On diptera as spreaders of disease (Classics Revisited) / SOBRE DIPTEROS COMO PROPAGADORES DE DOENÇAS (clássicos revisitados)

Autores

  • J. W. SLATER

Resumo

The two-winged flies, in their behavior to man, stand in a marked contrast to all the other orders of insects. The Lepidoptera, the Coleoptera, the Neuroptera, the Hymenoptera no doubt occasion, in some of their forms at least, much damage to our crops. But none of them are parasitic in or upon our bodies; none of them persistently intrude into our dwellings, hover around us in our walks, and harass us with noise and constant attempts to bite, or at least to crawl upon us. Even the ants, except in a few tropical districts, rarely act upon the offensive. The Hemiptera contain one semi-parasitic species which has attained a "world-wide circulation," and one degraded, purely parasitic group. But the Diptera, among which the fleas are now generally included as a degenerated type, comprise more forms personally annoying to man than all the remaining insect orders put together. These hostile species are, further, incalculably numerous, and occur in every part of the globe. Mosquitoes swarm not merely in the swampy forests of the Orinoco or the Irrawaddy, but in the Tundras of Siberia, en the storm-beaten rocks of the Loffodens, and are even encountered by voyagers in quest of the North Pole. The common house fly was probably at one time peculiar to the Eastern Continent, but it followed the footsteps of the Pilgrim Fathers, and is now as great a nuisance in the United Slates and the Dominion as in any part of Europe. It is curious, but distressing, to note the tendency of evils to become international. We have communicated to America the house-fly and the Hessian fly, the "cabbage-white," the small pox, and the cholera. She, in return, has given us the Phylloxera, a few visitations of yellow fever, the Blatta gigantea, and, climate allowing, may perhaps throw in the Colorado beetle as a make-weight. In this department, at least, free trade reigns undisputed. It is a singular thing that no beautiful, useful, or even harmless species of bird or insect seems capable of acclimatizing itself as do those characterized by ugliness and noisomeness.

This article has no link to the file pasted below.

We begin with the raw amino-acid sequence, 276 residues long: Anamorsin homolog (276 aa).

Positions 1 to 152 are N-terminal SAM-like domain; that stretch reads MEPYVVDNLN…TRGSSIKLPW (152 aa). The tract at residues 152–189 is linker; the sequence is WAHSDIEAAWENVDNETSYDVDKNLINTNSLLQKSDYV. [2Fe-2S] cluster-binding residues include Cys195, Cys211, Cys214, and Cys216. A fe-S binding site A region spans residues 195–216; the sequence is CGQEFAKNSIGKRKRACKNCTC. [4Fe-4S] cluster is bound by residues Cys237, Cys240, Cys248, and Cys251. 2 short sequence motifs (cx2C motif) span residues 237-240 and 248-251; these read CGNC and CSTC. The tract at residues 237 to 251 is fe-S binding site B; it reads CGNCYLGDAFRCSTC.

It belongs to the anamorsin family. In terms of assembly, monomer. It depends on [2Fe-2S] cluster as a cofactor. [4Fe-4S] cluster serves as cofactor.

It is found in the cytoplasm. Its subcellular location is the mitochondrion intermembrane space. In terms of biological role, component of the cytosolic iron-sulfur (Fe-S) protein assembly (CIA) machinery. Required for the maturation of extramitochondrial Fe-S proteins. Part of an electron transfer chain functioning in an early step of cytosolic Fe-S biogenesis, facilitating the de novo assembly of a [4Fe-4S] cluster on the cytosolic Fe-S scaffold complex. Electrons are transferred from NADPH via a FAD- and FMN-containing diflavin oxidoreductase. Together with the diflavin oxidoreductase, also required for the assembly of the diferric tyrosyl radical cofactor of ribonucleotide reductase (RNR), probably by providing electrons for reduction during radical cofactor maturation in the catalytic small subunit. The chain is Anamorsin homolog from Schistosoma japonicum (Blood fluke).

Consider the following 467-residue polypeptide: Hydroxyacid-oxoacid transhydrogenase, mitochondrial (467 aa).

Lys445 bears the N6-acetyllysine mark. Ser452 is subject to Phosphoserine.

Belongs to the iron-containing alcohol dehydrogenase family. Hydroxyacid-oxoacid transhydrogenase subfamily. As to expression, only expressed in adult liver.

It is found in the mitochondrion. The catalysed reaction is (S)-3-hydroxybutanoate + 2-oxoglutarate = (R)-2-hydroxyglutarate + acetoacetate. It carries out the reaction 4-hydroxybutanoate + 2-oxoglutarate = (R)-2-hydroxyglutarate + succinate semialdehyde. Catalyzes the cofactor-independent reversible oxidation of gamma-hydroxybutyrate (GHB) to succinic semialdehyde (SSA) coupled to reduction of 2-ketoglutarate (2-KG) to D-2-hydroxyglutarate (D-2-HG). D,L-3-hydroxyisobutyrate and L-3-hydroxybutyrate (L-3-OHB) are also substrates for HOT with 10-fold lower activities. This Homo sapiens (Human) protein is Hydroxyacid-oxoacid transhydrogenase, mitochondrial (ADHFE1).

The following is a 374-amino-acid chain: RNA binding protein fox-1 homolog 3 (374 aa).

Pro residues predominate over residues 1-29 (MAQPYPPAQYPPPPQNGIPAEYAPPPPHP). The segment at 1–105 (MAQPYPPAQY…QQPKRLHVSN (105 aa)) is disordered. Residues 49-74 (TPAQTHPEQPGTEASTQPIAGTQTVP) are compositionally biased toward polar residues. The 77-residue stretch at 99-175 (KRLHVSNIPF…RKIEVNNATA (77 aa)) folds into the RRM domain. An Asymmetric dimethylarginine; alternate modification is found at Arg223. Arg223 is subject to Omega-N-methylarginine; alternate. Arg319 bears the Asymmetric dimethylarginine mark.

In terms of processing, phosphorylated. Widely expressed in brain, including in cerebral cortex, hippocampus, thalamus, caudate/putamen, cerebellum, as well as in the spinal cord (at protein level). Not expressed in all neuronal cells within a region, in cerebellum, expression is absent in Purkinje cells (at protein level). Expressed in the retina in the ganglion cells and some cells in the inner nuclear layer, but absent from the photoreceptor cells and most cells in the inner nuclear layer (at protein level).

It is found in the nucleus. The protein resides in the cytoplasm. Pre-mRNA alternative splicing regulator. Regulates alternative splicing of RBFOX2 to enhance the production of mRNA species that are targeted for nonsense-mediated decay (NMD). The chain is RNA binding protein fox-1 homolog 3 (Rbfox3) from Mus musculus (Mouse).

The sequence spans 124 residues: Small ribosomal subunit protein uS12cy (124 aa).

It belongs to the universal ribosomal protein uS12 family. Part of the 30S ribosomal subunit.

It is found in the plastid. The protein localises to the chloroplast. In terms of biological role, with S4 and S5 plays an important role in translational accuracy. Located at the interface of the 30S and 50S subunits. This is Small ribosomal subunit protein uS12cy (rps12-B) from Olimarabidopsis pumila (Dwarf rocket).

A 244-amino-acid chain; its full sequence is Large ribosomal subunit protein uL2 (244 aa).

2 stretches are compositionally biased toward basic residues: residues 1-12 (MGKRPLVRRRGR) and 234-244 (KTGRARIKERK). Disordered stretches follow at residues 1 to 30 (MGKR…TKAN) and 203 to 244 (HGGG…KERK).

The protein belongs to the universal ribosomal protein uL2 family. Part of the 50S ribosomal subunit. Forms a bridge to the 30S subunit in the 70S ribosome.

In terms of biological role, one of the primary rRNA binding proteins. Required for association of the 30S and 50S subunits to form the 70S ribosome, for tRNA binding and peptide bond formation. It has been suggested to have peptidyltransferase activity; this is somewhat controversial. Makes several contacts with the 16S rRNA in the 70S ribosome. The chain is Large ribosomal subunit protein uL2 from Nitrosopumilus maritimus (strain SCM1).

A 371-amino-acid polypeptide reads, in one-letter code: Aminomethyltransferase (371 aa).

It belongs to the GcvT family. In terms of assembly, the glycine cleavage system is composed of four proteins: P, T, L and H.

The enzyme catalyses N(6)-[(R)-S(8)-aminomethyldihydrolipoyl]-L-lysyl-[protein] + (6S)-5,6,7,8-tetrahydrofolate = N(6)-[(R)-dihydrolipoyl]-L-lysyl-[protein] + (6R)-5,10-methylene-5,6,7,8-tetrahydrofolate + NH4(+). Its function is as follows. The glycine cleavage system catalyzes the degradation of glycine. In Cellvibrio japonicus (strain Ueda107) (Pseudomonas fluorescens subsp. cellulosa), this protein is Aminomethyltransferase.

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Publicado

2009-02-27

Como Citar

SLATER, J. W. On diptera as spreaders of disease (Classics Revisited) / SOBRE DIPTEROS COMO PROPAGADORES DE DOENÇAS (clássicos revisitados). Hygeia - Revista Brasileira de Geografia Médica e da Saúde, [S. l.], v. 4, n. 7, 2009. Disponível em: https://seer.ufu.br/index.php/hygeia/article/view/16921. Acesso em: 14 ago. 2022.

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